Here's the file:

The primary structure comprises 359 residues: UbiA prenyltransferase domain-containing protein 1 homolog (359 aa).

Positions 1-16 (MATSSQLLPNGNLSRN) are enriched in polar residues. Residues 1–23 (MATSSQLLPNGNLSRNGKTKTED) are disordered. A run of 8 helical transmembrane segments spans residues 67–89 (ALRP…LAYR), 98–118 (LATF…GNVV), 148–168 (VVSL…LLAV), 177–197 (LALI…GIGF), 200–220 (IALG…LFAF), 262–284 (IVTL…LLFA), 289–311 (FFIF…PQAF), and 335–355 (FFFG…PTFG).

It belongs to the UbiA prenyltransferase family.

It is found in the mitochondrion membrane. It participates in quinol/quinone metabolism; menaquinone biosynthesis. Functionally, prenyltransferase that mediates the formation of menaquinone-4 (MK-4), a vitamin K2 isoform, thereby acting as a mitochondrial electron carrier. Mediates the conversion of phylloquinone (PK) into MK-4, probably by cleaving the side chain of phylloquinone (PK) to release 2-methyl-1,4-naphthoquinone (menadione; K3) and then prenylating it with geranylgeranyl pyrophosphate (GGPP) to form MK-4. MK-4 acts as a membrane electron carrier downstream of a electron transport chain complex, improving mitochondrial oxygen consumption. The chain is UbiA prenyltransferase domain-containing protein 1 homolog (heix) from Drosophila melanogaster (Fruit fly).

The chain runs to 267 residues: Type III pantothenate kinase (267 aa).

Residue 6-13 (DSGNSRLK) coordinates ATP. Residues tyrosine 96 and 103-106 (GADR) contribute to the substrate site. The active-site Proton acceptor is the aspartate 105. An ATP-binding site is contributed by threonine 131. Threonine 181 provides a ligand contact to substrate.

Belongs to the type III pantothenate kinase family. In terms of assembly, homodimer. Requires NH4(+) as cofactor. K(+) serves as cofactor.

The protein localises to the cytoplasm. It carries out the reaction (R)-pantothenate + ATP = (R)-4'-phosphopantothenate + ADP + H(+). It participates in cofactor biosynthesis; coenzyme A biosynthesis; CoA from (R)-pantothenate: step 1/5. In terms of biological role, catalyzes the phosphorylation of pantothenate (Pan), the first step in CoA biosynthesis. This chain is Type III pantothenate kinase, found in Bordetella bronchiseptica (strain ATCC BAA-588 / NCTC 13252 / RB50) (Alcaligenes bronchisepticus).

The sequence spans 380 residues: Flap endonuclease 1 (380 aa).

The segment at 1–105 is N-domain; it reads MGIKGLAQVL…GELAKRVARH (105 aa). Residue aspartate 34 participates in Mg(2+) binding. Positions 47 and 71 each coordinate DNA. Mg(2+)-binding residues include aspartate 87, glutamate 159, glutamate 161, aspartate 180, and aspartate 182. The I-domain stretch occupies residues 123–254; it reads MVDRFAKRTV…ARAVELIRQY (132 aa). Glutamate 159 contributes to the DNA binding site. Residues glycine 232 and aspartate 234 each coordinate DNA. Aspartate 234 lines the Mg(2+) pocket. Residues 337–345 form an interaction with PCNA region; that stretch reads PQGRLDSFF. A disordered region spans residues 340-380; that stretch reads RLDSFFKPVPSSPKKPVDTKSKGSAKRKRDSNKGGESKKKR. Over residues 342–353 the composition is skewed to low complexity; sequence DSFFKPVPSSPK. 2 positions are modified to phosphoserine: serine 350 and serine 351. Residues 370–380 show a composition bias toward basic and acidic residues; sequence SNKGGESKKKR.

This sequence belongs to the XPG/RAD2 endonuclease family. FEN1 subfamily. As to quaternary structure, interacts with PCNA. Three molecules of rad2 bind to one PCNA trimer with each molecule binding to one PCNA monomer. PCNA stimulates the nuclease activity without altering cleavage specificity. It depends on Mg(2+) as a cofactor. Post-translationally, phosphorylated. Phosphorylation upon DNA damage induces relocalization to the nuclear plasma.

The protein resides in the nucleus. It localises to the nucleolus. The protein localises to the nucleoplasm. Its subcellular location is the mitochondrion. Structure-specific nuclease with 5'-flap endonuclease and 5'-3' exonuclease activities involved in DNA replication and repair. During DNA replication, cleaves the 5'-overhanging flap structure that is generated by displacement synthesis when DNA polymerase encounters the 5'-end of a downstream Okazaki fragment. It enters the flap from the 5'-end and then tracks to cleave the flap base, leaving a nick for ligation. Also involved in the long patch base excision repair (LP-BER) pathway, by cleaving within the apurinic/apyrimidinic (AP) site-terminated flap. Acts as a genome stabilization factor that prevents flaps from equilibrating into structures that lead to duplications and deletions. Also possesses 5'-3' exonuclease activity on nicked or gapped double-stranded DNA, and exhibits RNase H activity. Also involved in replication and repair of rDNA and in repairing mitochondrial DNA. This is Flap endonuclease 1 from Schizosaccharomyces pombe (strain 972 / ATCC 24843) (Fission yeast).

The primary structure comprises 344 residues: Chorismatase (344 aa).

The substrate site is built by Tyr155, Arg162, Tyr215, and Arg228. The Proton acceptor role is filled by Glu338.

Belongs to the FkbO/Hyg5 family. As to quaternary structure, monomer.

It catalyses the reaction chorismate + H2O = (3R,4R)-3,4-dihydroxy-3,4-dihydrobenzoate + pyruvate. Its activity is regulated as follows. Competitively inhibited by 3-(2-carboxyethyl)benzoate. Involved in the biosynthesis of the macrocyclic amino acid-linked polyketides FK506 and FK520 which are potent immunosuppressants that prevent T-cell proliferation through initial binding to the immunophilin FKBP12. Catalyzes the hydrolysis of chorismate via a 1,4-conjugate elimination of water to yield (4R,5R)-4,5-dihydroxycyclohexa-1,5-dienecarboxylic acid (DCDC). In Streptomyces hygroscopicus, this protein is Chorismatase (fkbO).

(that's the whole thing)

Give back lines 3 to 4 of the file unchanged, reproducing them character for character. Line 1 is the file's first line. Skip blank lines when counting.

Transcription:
It belongs to the UbiA prenyltransferase family.

It is found in the mitochondrion membrane. It participates in quinol/quinone metabolism; menaquinone biosynthesis. Functionally, prenyltransferase that mediates the formation of menaquinone-4 (MK-4), a vitamin K2 isoform, thereby acting as a mitochondrial electron carrier. Mediates the conversion of phylloquinone (PK) into MK-4, probably by cleaving the side chain of phylloquinone (PK) to release 2-methyl-1,4-naphthoquinone (menadione; K3) and then prenylating it with geranylgeranyl pyrophosphate (GGPP) to form MK-4. MK-4 acts as a membrane electron carrier downstream of a electron transport chain complex, improving mitochondrial oxygen consumption. The chain is UbiA prenyltransferase domain-containing protein 1 homolog (heix) from Drosophila melanogaster (Fruit fly).